Tuesday, September 25, 2012

Musings: Points of View, Part II

I like the night, especially the last part of it, when the world is so still and silent, Venus and Jupiter glowing like celestial lighthouses in a sea comprising Triangle, Makalii, Orion and other assorted stars and constellations. It feels like a time when the world is ruled by forces other than humans, who all too soon will get up, though not necessarily rise, and resume their “civilizing” influences upon the planet.

In yesterday's post, I discussed some of the disheartened points of view that have been expressed about both the governor's meeting and the myriad civil legal troubles facing the county prosecutor. The latter prompted one reader to comment, in part:

The people filing the complaints (both EEOC and civil) had the courage to stand up to intimidation, and to take a step to force compliance.... Shooting the messenger is not the solution, and sticking one's head in the sand isn't, either. It's possible that the offenders really do not see the problem with their thinking or behavior...and that's scary. This isn't about "preserving the local culture." It's about being civilized.

And I was struck, because I've been hearing similar words uttered by folks who were greatly disturbed by the way some people behaved at last week's heated meeting with the Governor and his Cabinet.

The loss of civility really upset me,” said one man who walked out when people started shouting from the audience. “There was a complete disregard for those of us who wanted to hear what the Governor and his representatives were saying.”

They might as well send in the brownshirts,” was another observation. “It's a form of violence to shout like that. It's intimidation, pure and simple.”

It was the haoles, and that doesn't help racial relations,” I was told. “Don't they have any idea how they're coming across? Local people just do not feel comfortable with that kind of behavior.”

They were yelling at people who are bureaucrats, not decision-makers,” someone else said. “Why shoot the messenger?”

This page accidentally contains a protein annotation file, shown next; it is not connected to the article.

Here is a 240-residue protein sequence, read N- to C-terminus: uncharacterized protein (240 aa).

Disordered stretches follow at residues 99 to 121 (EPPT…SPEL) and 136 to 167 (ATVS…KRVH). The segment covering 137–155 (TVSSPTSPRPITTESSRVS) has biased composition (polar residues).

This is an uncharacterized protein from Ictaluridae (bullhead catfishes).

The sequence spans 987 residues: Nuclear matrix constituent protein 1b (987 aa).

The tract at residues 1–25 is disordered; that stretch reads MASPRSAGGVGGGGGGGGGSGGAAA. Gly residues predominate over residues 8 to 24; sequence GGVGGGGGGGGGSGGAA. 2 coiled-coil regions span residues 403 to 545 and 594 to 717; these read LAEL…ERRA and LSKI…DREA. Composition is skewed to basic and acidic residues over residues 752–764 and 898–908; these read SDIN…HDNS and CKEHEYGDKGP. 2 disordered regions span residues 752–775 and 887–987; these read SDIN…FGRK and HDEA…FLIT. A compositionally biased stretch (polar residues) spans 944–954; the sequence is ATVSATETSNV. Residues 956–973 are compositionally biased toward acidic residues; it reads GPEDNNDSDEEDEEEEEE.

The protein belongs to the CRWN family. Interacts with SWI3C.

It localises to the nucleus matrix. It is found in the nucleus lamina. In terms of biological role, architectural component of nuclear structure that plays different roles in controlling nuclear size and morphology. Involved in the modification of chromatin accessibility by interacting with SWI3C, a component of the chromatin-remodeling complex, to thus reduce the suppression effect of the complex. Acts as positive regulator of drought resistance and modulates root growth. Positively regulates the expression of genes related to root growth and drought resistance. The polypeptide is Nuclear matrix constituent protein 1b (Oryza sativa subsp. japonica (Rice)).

I felt sorry for our local elected officials,” remarked another. “They lose face with the governor when this happens, and he might not come back again.”

I was trying to see, and they kept holding up these little pink signs in front of my face. It was really annoying. If they want to hold sign, why can't they stand on the side of the room, instead of blocking your view?”

Where do we go from here?” asked one man. “Is this the end of civil discourse?”

Folks weren't split on the key issue — opposition to the Public Land Development Corp. — but on tactics, behavior. This observation pretty much summed it up: “It seems like people at that meeting fell into one of two camps: 'I guess we showed them,' and 'I was embarrassed for Kauai.'”

So what is the best way to convey the frustration and dismay that many feel over the PLDC, aptly dubbed “grand theft aina” in one Facebook graphic? It's an issue that has tapped many of the same sentiments that helped derail the Superferry: fears of environmental degradation, loss of home rule, excluding public participation, privatizing public resources for profit. All of which is pretty much SOP for “civilized” homo sapiens in industrialized societies, when you stop and think about it......

Councilmen KipuKai Kualii and Mel Rapazo, perhaps sensing a way to improve images tarnished by their close affiliation with Prosecutor Shaylene Iseri-Carvalho, perhaps motivated by a desire to do the right thing, have moved quickly to the political forefront of this issue.

Mel spoke forcefully at the governor's meeting, first expressing his support for the PLDC, then his concerns that its powers could be misused to develop timeshares and hotels, to the detriment of the island. Using the governor's example of building a hotel at Kokee as the kind of far-fetched scenario that wouldn't happen – though it was previously proposed when the DLNR was managed by Laura Thielen, now an outspoken opponent of the PLDC — Mel noted that while neither he nor the governor would be around forever, the law would continue on.

It takes away the county's oversight in zoning and planning,” Mel said. “The zoning and permitting is circumvented.”

Damn straight. If anybody's gonna be circumventing the county's zoning and permitting, it's gonna be our own guys. Cause ya know, they're expert at it.... And why should all those juicy political plums be doled out by a five-member board on Oahu when our own Council and Planning Commission could benefit?

Sorry, cynicism got a hold of me for a minute. I actually do think it's great that Mel has a proposal on tomorrow's Council agenda, which calls for adopting a bill that amends Act 55 to ensure that PLDC projects do comply with County land use plans, policies and ordinances. The bill would be included in the Hawaii State Association of Counties legislative packet for the 2013 session.